Any word that ends with ‘-cide’ means death to something. In the case of herbicides, it means death to some or all plants that it contacts.
Non-selective herbicides kill everything, while selective herbicides are slightly more choosy. Until the 20th century, weed management included cultural controls and old-fashioned elbow grease.
Chemical warfare research from WWII discovered how synthetic plant hormones and other chemicals could kill many broadleaf plants. Several chemical reactions are going on when these chemicals are applied. Some herbicides work by halting cell production in the meristems (growth tips). Other chemicals starve plants by interfering with the production of amino acids or by halting photosynthesis.
Using herbicides can lead to several problems, including:
Loss of biodiversity is a serious problem when it comes to herbicides. Nature’s balancing act is delicate. The effects of this chemical use are not fully understood. For example, Roundup (glyphosate) has decimated global Monarch butterfly populations. Other herbicides, like Paraquat, are so dangerous that only licensed professionals are supposed to have access. Long-term exposure to paraquat can kill you. You can read more about the health effects of paraquat here.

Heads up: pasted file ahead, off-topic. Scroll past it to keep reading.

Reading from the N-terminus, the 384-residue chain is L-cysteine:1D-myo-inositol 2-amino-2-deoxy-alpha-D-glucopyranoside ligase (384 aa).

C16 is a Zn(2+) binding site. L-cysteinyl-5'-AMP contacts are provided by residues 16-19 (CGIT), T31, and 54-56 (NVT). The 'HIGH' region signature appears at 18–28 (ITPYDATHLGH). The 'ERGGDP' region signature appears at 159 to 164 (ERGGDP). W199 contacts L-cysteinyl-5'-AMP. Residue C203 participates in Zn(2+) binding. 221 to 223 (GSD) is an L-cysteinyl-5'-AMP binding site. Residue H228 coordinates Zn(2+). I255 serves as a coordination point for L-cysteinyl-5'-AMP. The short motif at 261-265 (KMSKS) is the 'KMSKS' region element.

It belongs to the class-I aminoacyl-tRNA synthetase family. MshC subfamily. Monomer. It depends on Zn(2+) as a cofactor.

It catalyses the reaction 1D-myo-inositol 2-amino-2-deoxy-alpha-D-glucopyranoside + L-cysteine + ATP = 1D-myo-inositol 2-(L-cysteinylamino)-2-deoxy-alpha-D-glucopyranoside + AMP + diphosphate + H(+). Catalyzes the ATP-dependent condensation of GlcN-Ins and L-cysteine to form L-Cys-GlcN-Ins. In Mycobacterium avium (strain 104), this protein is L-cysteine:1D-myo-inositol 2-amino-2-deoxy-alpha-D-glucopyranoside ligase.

While chemical herbicides offer short-term convenience, there are many safer, sustainable options, including the following:
If you must apply chemicals in the garden, follow the package directions exactly. Confirm it is the correct herbicide for the site and the specific weeds. Apply too much, and the excess enters our water supply. You will also want to ensure that the weeds are in the correct life stage for the herbicide to be effective. If a chemical claims to be pre-emergent, it will attack germinating seeds. Post-emergent herbicides attack growing plants, and they work better on young plants. Post-emergent herbicides can be foliar (leaf absorption), root, contact, or systemic. Systemic herbicides are absorbed and spread throughout the plant.
Be sure to read and follow product labels carefully. And dispose of the container properly. Better yet, practice sustainable, organic gardening.
You can grow a surprising amount of food in your own yard. Ask me how!
To help The Daily Garden grow, you may see affiliate ads sprouting up in various places.
You can also get my book, Stop Wasting Your Yard!